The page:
When I graduated from Yale more than 40 years ago, we were told we were the best and the brightest. I don't think so. We were neither. The best and the brightest had been kicked off campus, as an honest expression of antiwar activism, or so we were told. In truth, it was because the honest and purposeful culture of the military world was an embarrassment to the partisan and fragmented life on campus, where is difficult to navigate without spin and you can never really put your finger on the truth.


    The military should open itself up to average citizens like me so that upon request, a citizen has the opportunity to see firsthand the remarkable culture of the military that for some reason is hidden from most of us. It was an unexpected joy indeed to finally catch up with the real best and the brightest at Landstuhl Regional Medical Center in Germany.
     
  5. Deb

    Deb BoltTalker

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    I had a guy sign up at CP that is a browns fan. He is a Viet Nam vet....He was a POW for three years. He is slowly telling me his story. Not sure how much will see daylight, I promised him I'd give him final okay on what gets posted and what doesn't cuz right now he is rambling.

    He was kept in a tiger cage, he lost 90% of his hearing because he had his ears cleaned out with bamboo....no toenails anymore....on and on.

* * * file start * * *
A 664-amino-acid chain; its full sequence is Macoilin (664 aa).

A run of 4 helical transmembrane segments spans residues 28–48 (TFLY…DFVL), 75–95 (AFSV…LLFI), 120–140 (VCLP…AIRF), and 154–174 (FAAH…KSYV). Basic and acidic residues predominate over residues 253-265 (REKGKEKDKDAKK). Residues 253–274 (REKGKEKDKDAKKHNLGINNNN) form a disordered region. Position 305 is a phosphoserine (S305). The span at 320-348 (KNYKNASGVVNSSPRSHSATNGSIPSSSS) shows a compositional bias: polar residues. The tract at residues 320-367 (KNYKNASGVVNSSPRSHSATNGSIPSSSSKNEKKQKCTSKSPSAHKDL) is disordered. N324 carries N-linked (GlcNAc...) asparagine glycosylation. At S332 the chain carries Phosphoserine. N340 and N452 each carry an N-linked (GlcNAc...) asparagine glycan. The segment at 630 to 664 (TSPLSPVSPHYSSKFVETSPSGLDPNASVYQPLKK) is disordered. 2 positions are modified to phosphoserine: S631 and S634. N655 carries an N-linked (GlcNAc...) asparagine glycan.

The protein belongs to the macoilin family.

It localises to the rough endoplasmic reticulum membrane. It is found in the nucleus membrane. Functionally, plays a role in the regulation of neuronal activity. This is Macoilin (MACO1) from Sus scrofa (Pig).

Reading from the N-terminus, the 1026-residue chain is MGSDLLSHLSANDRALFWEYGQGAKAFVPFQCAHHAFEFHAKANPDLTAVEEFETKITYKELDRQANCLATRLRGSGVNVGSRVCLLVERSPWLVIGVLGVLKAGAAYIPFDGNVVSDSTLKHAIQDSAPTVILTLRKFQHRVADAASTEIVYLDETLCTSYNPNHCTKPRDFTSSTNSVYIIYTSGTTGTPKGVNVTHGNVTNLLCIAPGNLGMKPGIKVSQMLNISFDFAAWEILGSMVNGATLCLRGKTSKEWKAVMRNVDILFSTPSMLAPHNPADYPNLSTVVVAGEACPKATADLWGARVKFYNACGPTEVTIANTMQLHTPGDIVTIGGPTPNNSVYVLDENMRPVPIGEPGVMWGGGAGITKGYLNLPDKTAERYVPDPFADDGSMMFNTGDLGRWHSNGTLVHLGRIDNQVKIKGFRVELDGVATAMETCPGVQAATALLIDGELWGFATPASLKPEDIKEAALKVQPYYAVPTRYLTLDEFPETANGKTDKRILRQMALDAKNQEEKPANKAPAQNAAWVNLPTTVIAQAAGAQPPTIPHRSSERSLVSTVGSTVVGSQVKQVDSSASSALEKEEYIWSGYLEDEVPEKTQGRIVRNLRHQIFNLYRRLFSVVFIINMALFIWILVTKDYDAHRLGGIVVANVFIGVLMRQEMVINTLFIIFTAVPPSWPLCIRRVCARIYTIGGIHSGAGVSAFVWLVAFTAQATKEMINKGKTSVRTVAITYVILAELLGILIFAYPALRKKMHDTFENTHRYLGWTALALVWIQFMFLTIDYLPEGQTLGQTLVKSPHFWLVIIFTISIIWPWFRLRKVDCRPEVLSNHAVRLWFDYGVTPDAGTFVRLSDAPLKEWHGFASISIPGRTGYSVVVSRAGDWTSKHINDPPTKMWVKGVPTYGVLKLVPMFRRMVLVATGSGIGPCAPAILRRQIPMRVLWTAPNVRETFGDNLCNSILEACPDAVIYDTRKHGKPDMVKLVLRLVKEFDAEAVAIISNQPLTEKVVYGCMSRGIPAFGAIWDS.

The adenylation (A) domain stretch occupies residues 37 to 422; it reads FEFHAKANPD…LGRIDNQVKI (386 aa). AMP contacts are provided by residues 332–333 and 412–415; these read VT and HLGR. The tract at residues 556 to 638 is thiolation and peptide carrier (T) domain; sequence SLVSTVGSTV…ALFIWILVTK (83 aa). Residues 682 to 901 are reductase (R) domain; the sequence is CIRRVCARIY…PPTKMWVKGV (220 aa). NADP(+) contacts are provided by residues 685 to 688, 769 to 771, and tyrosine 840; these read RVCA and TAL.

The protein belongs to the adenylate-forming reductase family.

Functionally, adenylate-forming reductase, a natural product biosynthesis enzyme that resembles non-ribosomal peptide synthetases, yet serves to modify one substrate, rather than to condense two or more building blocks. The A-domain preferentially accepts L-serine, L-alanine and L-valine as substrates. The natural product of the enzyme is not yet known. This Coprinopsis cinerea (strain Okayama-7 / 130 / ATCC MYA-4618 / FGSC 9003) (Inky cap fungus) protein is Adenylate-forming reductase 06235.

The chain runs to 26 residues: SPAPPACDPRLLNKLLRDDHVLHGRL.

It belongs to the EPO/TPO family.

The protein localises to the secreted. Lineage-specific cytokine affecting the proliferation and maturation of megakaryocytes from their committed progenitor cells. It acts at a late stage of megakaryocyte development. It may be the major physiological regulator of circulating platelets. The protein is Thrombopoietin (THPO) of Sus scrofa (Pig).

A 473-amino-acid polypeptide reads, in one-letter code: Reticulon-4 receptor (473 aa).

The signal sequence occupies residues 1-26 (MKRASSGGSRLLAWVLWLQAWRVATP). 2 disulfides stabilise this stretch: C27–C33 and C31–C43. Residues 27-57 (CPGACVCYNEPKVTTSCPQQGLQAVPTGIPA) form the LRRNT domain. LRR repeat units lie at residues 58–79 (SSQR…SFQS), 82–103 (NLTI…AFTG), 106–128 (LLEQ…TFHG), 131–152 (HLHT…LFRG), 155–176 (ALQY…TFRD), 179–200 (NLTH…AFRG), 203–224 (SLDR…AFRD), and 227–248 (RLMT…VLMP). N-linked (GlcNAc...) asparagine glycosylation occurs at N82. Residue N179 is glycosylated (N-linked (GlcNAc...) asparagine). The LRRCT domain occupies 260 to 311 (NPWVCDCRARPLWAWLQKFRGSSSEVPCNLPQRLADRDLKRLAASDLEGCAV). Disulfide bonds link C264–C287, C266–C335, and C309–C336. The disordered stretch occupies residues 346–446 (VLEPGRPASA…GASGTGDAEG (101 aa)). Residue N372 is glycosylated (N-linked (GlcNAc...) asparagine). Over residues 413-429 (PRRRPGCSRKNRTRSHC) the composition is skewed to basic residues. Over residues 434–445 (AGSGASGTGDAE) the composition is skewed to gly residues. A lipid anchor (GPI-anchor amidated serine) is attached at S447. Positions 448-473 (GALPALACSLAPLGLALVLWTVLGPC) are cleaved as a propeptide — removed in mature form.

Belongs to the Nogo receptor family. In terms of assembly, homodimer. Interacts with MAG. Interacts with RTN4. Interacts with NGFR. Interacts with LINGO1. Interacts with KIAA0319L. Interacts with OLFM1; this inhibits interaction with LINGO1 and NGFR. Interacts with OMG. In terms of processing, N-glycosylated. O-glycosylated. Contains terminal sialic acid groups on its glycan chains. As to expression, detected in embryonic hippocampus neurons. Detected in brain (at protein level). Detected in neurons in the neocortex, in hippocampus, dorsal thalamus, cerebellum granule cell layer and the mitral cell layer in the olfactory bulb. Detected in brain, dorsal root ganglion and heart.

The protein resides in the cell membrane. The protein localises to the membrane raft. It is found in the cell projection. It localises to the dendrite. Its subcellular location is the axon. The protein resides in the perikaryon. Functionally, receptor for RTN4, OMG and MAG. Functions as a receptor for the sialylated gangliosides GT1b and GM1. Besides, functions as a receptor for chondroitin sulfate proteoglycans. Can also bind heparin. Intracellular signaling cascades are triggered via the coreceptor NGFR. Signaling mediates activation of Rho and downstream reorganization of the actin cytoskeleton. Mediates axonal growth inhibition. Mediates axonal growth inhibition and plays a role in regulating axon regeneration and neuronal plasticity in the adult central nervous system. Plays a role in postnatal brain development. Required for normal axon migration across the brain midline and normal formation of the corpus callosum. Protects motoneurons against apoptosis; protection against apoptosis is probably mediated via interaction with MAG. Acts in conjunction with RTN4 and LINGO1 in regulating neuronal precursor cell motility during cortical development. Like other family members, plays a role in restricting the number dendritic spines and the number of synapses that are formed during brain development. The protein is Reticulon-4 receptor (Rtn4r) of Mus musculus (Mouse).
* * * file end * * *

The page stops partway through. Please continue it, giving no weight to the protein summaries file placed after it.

He said he thinks he should have died so someone else could come home.

    It really is in most ways a forgotten war so maybe today we could say a prayer for people like my new friend who still can't sleep at nite.
     
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  6. SDRaiderH8er

    SDRaiderH8er Well-Known Member

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    and what is your Friends name?
     
  7. BFISA

    BFISA Well-Known Member

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    Recently declassified DOD directives :


    Marine Corps Rules:
    1. Be courteous to everyone, friendly to no one.
    2. Decide to be aggressive enough, quickly enough.
    3. Have a plan.
    4. Have a back-up plan, because the first one probably won't work.
    5. Be polite. Be professional. But, have a plan to kill everyone you meet.
    6. Do not attend a gunfight with a handgun whose caliber does not start with a '4.'